Your website needs to be accessible for a variety of customers. Improve readability by using colors and textures to provide a sufficient amount of contrast for your audience. Enable dark mode and create alt text for photos. It is also worthwhile to implement helpful features like manual font size adjustment for the visually impaired and keyboard commands for those with motor impairments. Certain regions enforce both accessibility and data privacy, so be sure that your website strives for both the highest standard of usability and adheres to the strictest data protection regulations that may exist in order to be truly global.

When shopping online, customers are increasingly using their mobile devices rather than computers. Consequently, having a mobile-accessible website is a must for your small business. Think about the display of your website and how easily it translates to a phone screen. Your “call to action” – a punchy prompt that encourages customers to take some kind of action, such as “Shop the sale” – should be plainly visible on a mobile device. The home page is the best area for the call to action. The less clicks a visitor has to make, the better.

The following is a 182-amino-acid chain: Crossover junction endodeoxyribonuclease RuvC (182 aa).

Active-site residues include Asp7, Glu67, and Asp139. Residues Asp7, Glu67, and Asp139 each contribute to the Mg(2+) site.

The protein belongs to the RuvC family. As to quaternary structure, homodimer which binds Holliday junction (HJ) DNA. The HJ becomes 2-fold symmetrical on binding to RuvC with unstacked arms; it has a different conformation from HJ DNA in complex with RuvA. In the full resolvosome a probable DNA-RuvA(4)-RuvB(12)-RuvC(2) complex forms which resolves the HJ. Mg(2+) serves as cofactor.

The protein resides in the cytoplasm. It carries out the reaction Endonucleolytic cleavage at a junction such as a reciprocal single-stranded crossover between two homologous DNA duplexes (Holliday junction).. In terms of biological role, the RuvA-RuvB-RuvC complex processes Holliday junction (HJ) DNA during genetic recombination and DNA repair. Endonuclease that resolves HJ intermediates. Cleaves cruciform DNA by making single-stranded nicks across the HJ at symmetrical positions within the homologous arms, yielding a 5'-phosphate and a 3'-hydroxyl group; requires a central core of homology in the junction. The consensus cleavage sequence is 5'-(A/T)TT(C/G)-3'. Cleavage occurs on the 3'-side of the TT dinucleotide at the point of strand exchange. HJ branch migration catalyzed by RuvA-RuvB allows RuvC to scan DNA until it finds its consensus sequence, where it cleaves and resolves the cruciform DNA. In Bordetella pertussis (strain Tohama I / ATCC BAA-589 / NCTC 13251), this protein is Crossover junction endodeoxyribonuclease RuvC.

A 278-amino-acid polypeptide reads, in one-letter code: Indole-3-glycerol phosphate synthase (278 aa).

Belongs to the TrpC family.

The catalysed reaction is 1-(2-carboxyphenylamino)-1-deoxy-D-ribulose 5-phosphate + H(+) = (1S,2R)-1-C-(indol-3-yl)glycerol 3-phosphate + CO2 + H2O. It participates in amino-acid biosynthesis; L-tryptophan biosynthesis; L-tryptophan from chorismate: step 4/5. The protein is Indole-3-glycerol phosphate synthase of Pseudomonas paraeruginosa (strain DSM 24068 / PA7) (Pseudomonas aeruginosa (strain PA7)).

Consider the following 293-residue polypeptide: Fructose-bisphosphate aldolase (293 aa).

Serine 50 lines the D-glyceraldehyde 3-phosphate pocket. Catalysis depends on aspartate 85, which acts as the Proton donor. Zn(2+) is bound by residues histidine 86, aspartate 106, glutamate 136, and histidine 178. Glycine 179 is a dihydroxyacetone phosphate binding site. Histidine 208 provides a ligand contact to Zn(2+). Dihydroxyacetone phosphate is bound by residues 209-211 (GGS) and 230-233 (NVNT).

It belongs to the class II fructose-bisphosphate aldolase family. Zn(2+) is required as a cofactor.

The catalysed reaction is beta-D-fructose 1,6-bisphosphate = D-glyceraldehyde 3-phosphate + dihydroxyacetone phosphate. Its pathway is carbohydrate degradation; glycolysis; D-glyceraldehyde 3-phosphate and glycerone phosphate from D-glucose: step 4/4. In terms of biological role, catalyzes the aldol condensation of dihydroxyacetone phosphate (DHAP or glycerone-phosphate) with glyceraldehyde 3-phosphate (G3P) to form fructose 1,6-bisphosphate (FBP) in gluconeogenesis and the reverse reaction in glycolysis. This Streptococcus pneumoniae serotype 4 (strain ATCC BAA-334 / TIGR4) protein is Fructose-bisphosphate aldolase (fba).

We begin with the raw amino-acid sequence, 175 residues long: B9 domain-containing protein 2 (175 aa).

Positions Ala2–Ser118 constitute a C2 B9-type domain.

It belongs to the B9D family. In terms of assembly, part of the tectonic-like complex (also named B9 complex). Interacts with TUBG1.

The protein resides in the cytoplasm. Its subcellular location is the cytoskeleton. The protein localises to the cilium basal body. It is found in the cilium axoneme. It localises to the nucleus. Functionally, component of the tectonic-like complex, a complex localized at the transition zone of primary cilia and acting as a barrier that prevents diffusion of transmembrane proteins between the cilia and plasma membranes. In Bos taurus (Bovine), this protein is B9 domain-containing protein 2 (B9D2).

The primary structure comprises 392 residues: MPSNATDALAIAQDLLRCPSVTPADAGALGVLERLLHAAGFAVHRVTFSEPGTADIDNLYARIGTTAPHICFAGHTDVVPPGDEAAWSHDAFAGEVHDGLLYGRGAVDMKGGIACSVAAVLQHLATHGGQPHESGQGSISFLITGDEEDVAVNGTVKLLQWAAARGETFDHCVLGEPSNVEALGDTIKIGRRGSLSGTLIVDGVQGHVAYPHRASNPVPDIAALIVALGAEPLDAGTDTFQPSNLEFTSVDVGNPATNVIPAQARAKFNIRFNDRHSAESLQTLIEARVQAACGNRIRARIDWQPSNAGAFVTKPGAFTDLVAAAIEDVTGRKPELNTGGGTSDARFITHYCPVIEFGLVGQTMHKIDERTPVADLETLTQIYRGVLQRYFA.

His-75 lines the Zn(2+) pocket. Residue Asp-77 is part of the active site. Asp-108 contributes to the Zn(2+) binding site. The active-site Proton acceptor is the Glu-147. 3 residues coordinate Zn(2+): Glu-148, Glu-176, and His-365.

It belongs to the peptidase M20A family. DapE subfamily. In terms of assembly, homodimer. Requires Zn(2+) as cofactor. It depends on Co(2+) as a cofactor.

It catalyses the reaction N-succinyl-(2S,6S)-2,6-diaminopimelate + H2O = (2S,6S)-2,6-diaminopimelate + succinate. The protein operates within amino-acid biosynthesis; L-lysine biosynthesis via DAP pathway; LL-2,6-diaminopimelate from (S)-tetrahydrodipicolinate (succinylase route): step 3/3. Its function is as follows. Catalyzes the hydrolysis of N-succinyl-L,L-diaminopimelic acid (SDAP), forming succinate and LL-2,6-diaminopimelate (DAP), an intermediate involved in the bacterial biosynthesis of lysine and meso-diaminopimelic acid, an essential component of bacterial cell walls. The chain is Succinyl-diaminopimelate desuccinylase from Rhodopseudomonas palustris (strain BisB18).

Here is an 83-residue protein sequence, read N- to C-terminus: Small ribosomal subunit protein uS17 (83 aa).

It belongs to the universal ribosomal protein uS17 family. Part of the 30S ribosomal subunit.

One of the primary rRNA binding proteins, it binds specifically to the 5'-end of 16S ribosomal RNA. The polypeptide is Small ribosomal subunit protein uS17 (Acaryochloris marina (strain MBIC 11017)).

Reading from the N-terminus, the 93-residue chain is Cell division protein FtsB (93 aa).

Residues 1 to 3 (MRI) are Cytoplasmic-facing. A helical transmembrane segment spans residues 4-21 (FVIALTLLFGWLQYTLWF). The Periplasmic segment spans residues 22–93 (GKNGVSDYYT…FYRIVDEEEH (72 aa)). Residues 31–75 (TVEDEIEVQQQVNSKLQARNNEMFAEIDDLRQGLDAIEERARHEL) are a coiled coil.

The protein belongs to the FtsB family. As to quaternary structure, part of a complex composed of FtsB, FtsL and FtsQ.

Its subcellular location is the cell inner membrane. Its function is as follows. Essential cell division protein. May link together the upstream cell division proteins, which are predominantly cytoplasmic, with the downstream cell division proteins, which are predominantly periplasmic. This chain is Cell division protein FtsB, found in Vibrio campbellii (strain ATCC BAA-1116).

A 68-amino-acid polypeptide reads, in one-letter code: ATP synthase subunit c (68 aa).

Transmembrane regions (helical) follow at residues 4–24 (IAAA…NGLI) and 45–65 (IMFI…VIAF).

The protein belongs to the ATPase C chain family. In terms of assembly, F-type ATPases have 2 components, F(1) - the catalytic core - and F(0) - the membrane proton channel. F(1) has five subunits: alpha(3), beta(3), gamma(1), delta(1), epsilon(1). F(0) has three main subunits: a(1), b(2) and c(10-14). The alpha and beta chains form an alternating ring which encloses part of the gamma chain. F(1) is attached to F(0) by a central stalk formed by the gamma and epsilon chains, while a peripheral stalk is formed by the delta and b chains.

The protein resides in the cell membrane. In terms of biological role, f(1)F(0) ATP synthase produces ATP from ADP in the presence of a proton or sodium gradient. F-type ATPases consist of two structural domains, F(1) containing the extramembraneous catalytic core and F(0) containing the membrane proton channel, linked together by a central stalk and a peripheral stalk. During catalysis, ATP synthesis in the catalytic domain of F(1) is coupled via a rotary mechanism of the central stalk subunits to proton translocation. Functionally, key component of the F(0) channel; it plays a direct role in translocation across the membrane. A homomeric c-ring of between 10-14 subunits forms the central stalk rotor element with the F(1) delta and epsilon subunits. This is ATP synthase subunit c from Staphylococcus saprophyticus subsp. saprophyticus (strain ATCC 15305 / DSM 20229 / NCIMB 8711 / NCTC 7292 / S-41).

Manage your online reputation

Small businesses need to be especially diligent in managing their online reputation. It is valuable and vital to engage with and respond to reviews from a variety of websites, like Tripadvisor, Google reviews, and Yelp. Follow up with reviewers, whether it is to provide context for an unhappy customer and let them know steps you are taking to improve the customer experience, or simply to thank a satisfied customer for their business.